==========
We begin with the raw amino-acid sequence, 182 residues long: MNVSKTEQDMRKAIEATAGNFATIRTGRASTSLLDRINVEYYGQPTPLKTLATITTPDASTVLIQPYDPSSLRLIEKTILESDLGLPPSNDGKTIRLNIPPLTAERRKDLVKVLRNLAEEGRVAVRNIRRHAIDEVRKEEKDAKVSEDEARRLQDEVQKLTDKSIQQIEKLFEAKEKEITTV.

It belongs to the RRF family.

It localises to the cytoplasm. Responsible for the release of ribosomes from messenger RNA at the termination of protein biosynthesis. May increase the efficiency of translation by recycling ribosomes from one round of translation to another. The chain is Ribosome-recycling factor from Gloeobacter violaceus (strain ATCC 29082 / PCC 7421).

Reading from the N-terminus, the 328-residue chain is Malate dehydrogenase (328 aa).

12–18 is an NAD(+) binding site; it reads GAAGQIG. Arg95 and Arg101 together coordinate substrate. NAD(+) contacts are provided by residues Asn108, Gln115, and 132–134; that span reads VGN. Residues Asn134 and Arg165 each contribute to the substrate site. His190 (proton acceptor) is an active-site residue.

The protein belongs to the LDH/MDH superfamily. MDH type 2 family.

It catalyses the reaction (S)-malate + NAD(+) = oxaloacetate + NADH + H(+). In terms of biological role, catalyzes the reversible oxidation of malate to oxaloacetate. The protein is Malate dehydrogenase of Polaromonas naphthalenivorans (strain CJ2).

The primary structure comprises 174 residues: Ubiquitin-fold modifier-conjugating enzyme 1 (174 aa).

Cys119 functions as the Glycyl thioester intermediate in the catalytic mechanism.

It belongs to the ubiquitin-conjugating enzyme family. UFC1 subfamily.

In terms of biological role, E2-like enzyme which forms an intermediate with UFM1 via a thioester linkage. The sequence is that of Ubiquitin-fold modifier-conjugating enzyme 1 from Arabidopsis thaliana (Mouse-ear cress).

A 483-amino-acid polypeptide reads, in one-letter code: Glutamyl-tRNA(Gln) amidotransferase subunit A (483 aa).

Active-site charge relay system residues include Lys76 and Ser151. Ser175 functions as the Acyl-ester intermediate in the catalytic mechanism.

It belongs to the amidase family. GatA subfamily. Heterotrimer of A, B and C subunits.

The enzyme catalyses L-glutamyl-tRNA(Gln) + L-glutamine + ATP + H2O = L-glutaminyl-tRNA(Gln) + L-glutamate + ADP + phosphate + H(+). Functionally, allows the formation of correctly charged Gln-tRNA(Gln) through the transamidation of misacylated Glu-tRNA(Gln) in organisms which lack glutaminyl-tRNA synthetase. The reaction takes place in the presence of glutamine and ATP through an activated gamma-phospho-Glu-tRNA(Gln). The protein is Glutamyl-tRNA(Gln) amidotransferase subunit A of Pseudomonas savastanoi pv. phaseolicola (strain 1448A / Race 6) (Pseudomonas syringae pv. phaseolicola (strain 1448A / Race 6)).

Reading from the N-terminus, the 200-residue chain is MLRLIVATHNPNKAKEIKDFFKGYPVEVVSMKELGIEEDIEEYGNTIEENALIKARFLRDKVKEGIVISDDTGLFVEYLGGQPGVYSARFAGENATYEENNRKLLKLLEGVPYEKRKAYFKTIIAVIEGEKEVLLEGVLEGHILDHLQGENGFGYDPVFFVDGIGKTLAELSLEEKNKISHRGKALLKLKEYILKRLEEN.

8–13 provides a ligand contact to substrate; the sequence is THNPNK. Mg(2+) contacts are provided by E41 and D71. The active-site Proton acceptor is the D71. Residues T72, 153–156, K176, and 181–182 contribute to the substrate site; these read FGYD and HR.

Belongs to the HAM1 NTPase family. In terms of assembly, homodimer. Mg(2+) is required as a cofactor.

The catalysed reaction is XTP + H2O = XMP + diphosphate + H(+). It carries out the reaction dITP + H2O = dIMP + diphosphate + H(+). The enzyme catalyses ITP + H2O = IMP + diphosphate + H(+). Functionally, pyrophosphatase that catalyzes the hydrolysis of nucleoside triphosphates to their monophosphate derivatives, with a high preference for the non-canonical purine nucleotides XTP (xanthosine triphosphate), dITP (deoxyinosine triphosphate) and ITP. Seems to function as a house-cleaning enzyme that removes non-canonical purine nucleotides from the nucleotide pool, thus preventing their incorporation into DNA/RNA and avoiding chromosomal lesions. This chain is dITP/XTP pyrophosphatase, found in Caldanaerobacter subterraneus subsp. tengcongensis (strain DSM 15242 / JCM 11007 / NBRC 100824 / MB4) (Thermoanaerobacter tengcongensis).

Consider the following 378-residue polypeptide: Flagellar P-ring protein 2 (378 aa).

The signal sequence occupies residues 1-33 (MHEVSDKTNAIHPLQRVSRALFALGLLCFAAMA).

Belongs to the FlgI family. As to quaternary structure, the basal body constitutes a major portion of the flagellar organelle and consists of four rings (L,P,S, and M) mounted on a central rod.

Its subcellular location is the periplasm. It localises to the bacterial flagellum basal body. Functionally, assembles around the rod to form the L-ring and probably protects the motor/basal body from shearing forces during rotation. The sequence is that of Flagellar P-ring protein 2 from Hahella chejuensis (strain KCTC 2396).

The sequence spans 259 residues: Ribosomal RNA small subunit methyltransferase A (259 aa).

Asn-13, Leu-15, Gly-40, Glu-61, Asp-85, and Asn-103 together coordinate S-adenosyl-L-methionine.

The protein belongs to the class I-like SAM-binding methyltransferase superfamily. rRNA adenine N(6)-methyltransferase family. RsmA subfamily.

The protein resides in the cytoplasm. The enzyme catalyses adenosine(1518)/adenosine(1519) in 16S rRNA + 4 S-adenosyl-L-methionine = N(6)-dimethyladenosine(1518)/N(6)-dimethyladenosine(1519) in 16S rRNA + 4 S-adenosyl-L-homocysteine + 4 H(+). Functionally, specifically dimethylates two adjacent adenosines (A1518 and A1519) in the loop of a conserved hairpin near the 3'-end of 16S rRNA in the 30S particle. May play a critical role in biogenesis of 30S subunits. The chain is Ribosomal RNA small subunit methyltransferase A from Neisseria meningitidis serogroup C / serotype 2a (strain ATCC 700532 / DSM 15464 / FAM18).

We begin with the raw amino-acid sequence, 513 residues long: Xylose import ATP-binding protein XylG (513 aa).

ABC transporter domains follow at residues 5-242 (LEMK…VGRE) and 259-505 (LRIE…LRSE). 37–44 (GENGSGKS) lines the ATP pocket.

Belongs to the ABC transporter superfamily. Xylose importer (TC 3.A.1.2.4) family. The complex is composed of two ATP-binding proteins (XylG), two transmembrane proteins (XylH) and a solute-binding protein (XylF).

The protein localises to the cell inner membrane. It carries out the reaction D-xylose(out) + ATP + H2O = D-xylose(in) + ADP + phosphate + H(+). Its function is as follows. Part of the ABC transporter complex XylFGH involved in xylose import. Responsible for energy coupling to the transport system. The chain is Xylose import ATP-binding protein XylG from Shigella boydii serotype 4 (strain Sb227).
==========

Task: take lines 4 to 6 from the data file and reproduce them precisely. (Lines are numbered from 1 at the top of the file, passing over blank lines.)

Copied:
Reading from the N-terminus, the 328-residue chain is Malate dehydrogenase (328 aa).

12–18 is an NAD(+) binding site; it reads GAAGQIG. Arg95 and Arg101 together coordinate substrate. NAD(+) contacts are provided by residues Asn108, Gln115, and 132–134; that span reads VGN. Residues Asn134 and Arg165 each contribute to the substrate site. His190 (proton acceptor) is an active-site residue.

The protein belongs to the LDH/MDH superfamily. MDH type 2 family.